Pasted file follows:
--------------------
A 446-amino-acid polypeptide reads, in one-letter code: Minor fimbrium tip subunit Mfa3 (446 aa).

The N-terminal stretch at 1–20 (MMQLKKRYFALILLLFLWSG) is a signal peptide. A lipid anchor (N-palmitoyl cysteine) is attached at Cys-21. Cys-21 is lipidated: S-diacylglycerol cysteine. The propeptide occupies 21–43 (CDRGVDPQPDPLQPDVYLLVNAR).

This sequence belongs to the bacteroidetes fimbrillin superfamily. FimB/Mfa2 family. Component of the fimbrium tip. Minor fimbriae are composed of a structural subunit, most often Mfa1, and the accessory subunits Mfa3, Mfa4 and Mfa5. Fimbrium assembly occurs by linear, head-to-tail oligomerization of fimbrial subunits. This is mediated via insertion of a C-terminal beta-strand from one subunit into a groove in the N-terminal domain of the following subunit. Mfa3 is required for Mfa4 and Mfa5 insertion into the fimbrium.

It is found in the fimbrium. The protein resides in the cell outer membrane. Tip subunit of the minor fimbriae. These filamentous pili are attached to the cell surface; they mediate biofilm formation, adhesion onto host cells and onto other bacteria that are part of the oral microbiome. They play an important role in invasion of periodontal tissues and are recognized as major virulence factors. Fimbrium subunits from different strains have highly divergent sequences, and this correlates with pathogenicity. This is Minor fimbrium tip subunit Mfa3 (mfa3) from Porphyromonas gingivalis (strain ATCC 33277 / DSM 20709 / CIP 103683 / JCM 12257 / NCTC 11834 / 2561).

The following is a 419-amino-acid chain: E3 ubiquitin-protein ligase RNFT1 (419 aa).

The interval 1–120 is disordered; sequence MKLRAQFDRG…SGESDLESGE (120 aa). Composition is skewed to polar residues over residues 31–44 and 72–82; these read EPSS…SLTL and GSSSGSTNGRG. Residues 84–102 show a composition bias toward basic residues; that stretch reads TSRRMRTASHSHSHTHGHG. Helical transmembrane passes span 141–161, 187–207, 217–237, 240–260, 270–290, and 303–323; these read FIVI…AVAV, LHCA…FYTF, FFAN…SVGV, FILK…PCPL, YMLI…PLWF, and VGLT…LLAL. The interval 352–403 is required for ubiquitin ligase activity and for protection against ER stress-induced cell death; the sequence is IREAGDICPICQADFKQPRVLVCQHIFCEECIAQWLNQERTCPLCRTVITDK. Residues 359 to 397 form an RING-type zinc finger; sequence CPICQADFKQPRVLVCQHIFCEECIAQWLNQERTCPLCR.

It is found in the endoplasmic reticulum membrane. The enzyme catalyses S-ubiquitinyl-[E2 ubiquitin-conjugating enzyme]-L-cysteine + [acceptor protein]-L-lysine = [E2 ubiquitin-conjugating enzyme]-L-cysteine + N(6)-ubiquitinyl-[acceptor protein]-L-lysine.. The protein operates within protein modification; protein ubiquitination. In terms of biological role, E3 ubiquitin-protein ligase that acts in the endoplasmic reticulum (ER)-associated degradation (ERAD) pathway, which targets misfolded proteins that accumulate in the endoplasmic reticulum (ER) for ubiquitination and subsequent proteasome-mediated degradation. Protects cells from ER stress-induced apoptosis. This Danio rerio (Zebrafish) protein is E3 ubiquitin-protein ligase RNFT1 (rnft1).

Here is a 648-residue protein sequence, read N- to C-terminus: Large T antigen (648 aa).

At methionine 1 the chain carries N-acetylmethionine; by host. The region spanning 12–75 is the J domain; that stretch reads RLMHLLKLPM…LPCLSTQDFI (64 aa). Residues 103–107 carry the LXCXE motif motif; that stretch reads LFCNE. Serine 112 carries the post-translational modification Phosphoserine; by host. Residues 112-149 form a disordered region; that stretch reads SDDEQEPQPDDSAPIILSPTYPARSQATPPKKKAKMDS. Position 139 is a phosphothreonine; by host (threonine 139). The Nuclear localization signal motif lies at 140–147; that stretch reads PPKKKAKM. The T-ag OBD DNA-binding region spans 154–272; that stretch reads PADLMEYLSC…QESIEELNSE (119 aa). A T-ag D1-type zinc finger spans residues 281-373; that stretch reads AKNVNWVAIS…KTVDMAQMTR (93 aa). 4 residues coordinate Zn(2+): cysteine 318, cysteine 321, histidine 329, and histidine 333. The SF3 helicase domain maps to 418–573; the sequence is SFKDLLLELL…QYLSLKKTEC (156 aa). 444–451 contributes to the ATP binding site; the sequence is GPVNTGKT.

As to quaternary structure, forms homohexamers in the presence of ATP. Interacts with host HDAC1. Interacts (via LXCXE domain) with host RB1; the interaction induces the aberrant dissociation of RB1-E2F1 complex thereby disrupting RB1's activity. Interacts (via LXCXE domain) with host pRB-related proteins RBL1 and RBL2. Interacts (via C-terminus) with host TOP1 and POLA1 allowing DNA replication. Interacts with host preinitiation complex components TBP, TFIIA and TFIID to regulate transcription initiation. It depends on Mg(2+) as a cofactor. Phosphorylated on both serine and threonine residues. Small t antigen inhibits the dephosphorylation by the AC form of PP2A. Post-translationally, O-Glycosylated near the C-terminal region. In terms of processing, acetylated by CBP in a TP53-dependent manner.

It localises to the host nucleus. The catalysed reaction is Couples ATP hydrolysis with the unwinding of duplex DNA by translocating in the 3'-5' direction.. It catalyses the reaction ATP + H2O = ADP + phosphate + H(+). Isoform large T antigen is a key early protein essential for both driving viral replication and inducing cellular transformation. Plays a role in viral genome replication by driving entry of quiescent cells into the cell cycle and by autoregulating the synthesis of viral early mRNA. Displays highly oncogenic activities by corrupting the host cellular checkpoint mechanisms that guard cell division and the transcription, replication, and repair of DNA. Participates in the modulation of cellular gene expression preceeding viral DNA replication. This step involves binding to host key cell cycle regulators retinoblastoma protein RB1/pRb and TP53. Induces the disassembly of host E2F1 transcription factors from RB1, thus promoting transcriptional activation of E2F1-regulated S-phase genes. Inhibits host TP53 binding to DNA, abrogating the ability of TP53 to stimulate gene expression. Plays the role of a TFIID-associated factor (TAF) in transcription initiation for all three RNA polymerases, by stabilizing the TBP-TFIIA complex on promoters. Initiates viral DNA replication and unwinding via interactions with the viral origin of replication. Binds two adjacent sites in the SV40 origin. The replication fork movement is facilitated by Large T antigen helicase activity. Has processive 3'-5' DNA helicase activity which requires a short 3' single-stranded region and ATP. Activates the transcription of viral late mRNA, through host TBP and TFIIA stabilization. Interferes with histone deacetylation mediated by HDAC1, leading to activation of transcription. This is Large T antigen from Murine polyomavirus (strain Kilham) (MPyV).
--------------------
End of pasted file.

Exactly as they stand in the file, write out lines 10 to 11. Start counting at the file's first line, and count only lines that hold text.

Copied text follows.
As to quaternary structure, forms homohexamers in the presence of ATP. Interacts with host HDAC1. Interacts (via LXCXE domain) with host RB1; the interaction induces the aberrant dissociation of RB1-E2F1 complex thereby disrupting RB1's activity. Interacts (via LXCXE domain) with host pRB-related proteins RBL1 and RBL2. Interacts (via C-terminus) with host TOP1 and POLA1 allowing DNA replication. Interacts with host preinitiation complex components TBP, TFIIA and TFIID to regulate transcription initiation. It depends on Mg(2+) as a cofactor. Phosphorylated on both serine and threonine residues. Small t antigen inhibits the dephosphorylation by the AC form of PP2A. Post-translationally, O-Glycosylated near the C-terminal region. In terms of processing, acetylated by CBP in a TP53-dependent manner.

It localises to the host nucleus. The catalysed reaction is Couples ATP hydrolysis with the unwinding of duplex DNA by translocating in the 3'-5' direction.. It catalyses the reaction ATP + H2O = ADP + phosphate + H(+). Isoform large T antigen is a key early protein essential for both driving viral replication and inducing cellular transformation. Plays a role in viral genome replication by driving entry of quiescent cells into the cell cycle and by autoregulating the synthesis of viral early mRNA. Displays highly oncogenic activities by corrupting the host cellular checkpoint mechanisms that guard cell division and the transcription, replication, and repair of DNA. Participates in the modulation of cellular gene expression preceeding viral DNA replication. This step involves binding to host key cell cycle regulators retinoblastoma protein RB1/pRb and TP53. Induces the disassembly of host E2F1 transcription factors from RB1, thus promoting transcriptional activation of E2F1-regulated S-phase genes. Inhibits host TP53 binding to DNA, abrogating the ability of TP53 to stimulate gene expression. Plays the role of a TFIID-associated factor (TAF) in transcription initiation for all three RNA polymerases, by stabilizing the TBP-TFIIA complex on promoters. Initiates viral DNA replication and unwinding via interactions with the viral origin of replication. Binds two adjacent sites in the SV40 origin. The replication fork movement is facilitated by Large T antigen helicase activity. Has processive 3'-5' DNA helicase activity which requires a short 3' single-stranded region and ATP. Activates the transcription of viral late mRNA, through host TBP and TFIIA stabilization. Interferes with histone deacetylation mediated by HDAC1, leading to activation of transcription. This is Large T antigen from Murine polyomavirus (strain Kilham) (MPyV).